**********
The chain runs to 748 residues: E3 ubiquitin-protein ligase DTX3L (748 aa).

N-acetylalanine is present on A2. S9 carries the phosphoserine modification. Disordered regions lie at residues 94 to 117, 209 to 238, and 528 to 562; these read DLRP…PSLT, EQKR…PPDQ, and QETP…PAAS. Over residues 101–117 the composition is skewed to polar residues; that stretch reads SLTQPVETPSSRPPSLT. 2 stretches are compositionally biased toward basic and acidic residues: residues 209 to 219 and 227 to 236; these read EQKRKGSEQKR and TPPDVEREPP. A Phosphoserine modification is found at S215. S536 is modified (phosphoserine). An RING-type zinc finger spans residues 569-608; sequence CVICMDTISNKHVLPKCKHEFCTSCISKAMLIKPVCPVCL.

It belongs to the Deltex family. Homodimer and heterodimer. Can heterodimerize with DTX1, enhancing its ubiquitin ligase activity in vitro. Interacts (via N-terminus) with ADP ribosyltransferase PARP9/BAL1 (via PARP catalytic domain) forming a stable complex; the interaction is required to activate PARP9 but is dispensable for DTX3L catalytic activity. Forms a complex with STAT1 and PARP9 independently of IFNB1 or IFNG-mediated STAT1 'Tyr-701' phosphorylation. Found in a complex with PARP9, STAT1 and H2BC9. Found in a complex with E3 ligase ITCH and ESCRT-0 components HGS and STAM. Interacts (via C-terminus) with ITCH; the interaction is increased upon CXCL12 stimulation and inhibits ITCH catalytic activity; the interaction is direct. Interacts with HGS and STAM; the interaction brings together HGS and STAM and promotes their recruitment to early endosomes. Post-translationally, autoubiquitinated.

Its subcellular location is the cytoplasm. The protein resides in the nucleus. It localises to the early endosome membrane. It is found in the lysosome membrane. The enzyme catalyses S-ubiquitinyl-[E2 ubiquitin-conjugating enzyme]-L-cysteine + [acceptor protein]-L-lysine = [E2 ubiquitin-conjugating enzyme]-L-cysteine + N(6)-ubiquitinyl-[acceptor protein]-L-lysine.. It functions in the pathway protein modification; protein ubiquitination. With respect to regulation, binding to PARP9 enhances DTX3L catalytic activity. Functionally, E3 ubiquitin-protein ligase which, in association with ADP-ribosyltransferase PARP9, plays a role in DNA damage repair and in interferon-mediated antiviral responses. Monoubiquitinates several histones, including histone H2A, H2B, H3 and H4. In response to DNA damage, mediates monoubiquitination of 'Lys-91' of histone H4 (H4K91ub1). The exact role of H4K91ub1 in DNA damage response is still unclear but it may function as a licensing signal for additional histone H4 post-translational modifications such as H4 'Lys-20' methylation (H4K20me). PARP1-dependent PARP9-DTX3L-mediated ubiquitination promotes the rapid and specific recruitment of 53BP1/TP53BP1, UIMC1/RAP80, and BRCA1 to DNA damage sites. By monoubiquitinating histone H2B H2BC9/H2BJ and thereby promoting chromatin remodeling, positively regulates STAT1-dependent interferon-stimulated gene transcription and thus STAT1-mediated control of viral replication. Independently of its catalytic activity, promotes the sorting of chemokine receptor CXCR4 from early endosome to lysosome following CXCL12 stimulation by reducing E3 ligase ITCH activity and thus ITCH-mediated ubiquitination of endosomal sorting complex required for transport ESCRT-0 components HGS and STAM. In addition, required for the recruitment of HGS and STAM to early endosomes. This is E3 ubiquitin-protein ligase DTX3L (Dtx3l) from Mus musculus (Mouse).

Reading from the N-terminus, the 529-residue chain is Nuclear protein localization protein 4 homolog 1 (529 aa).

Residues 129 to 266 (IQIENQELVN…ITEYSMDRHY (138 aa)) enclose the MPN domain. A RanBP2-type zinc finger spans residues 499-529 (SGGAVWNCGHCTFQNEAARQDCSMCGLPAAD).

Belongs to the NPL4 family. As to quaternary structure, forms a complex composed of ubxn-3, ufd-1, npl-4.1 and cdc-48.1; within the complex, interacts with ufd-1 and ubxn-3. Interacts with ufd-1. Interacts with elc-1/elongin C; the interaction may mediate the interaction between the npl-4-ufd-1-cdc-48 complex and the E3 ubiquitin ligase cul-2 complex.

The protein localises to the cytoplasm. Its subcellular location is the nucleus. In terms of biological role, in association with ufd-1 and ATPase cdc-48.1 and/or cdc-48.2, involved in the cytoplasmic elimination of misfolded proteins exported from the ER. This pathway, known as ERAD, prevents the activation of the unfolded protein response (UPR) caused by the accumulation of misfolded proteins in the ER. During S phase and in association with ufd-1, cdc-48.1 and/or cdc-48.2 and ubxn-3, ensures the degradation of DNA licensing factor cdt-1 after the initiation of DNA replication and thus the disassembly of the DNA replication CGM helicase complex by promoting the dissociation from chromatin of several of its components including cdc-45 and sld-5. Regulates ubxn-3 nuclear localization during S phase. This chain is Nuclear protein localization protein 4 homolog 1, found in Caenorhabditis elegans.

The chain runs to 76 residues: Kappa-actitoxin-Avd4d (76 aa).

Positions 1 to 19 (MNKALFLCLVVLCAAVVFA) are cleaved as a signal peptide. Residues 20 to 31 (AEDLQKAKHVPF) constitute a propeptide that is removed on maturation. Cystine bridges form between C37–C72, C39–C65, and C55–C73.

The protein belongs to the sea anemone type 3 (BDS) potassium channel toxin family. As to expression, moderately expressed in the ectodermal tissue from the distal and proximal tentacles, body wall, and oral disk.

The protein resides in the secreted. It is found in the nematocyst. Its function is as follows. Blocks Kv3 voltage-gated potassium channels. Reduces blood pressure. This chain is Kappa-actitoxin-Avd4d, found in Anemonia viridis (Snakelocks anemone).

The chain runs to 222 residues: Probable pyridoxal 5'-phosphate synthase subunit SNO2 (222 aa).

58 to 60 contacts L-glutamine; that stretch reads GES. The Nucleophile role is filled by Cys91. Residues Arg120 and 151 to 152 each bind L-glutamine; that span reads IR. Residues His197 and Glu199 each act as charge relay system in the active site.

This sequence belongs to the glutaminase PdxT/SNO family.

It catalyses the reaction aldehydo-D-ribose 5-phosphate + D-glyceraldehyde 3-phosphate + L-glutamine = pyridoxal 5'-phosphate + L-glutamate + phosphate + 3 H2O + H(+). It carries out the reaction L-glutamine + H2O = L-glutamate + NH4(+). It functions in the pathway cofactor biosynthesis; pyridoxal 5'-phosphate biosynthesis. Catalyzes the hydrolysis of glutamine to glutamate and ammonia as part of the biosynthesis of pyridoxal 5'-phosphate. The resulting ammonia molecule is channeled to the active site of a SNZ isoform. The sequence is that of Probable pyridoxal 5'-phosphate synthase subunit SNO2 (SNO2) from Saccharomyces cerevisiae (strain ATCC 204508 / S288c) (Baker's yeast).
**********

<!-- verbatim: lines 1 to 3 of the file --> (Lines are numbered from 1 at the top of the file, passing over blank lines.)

The chain runs to 748 residues: E3 ubiquitin-protein ligase DTX3L (748 aa).

N-acetylalanine is present on A2. S9 carries the phosphoserine modification. Disordered regions lie at residues 94 to 117, 209 to 238, and 528 to 562; these read DLRP…PSLT, EQKR…PPDQ, and QETP…PAAS. Over residues 101–117 the composition is skewed to polar residues; that stretch reads SLTQPVETPSSRPPSLT. 2 stretches are compositionally biased toward basic and acidic residues: residues 209 to 219 and 227 to 236; these read EQKRKGSEQKR and TPPDVEREPP. A Phosphoserine modification is found at S215. S536 is modified (phosphoserine). An RING-type zinc finger spans residues 569-608; sequence CVICMDTISNKHVLPKCKHEFCTSCISKAMLIKPVCPVCL.

It belongs to the Deltex family. Homodimer and heterodimer. Can heterodimerize with DTX1, enhancing its ubiquitin ligase activity in vitro. Interacts (via N-terminus) with ADP ribosyltransferase PARP9/BAL1 (via PARP catalytic domain) forming a stable complex; the interaction is required to activate PARP9 but is dispensable for DTX3L catalytic activity. Forms a complex with STAT1 and PARP9 independently of IFNB1 or IFNG-mediated STAT1 'Tyr-701' phosphorylation. Found in a complex with PARP9, STAT1 and H2BC9. Found in a complex with E3 ligase ITCH and ESCRT-0 components HGS and STAM. Interacts (via C-terminus) with ITCH; the interaction is increased upon CXCL12 stimulation and inhibits ITCH catalytic activity; the interaction is direct. Interacts with HGS and STAM; the interaction brings together HGS and STAM and promotes their recruitment to early endosomes. Post-translationally, autoubiquitinated.